For more information on AAA Credit Screening, and how YOU can start screening your applicants today, visit us at www.hrbackground.com or give us a call at 1-888-282-0447!
If you’re an employer or landlord with some applicant-screening savvy, you’ll know that county criminal reports are the most accurate and up-to-date records of criminal history that you can find. While county criminal reports may take a few business days to complete, the non-instant turnaround time is compensated for by the detail and precision of information found on the record.
The one problem with county criminal reports, though, is coverage. When you run a statewide criminal record report, you are covering all areas that report to the state. The same goes for when you are running a nationwide criminal report; you get a report that covers most states and territories within the United States. There are, however, gaps in these reports. Not all county courthouses or police departments report to the state, and not all states report to the nationwide databases. How, then, do you get a fully comprehensive report, which covers all areas the applicant has lived at, while maintaining the accuracy and detail that you need in a report that will affect a hiring, rental, or credit decision?
Many employers and landlords will have their applicants write down the addresses they have been at for the past 7 years. The problem with this? If the applicant knows that they have committed a crime in a certain county, they can always omit addresses from that county when they are writing down their account of their address history. Persons with criminal records will assume that you won’t know the difference… and most of the time, they’re right.
This comes to our question: How can I find previous addresses or counties without asking the applicant to write them down? Simple: an address history report. Unlike the “Address Comparison” section on a credit report, which only reflects the address history for the applicant the credit bureau has on file, and the applicant’s own record, which can often leave out certain addresses, AAA Credit Screening’s prior address report pulls address information from hundreds of different places, including the U.S. Postal Service, utility bill records, creditors, voter registration records, and other comparable sources.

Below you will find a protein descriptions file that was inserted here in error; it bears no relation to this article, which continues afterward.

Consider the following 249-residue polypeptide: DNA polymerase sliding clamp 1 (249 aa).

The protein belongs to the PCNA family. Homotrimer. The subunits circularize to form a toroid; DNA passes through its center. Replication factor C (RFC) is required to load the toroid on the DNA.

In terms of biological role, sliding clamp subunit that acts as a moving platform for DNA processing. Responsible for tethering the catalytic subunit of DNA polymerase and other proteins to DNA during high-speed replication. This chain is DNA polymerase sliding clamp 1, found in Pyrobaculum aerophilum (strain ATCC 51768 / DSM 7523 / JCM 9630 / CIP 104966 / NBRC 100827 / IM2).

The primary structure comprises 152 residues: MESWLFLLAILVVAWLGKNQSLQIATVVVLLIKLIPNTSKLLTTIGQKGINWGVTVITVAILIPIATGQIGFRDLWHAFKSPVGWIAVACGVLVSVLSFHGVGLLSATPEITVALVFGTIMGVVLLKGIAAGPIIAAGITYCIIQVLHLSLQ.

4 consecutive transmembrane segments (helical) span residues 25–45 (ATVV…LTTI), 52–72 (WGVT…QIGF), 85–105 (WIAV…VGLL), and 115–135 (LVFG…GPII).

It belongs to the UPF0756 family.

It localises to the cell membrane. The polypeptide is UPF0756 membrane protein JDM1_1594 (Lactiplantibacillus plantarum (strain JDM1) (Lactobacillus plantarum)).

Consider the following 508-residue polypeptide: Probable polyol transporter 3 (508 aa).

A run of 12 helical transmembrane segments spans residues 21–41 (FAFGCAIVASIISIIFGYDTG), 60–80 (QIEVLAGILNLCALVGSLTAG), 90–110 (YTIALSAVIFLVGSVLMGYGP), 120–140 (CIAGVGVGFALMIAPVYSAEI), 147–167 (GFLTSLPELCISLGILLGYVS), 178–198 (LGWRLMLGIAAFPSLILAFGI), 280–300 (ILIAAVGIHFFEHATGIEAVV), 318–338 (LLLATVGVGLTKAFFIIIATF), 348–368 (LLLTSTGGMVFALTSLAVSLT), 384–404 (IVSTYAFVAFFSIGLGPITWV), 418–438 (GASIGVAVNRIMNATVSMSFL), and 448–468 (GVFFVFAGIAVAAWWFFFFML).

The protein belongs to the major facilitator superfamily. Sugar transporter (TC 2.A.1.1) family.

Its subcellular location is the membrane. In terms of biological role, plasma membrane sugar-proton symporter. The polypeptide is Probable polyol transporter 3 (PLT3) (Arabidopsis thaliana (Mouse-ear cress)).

While the address history report is not classified as a consumer report, and therefore cannot be used to make a hiring or rental decision, it can be used as a tool to determine the counties that should be ran for an applicant’s criminal reports, which are a part of their consumer report and can be used to make an employment or rental decision. This leaves one gap, though, in your comprehensive criminal report: federal felonies. Federal criminal records are created by the federal court system, which exists outside of the traditional county courthouses. See our article on the difference between nationwide criminal reports and federal criminal reports for more information on this topic.
In summary: If you want a comprehensive record of all possible criminal history for your U.S. resident applicant, you should be ordering 3 kinds of reports. The address history report, which will let AAA Credit Screening know what counties to search for criminal records in. County criminal reports, which will be run in all counties the applicant has lived in during the past 7 years. Finally, a federal criminal report, which will fill the final gap in your comprehensive report.
For more information on why you should be getting a comprehensive criminal report, or to order criminal records for your applicant(s), contact AAA Credit Screening today!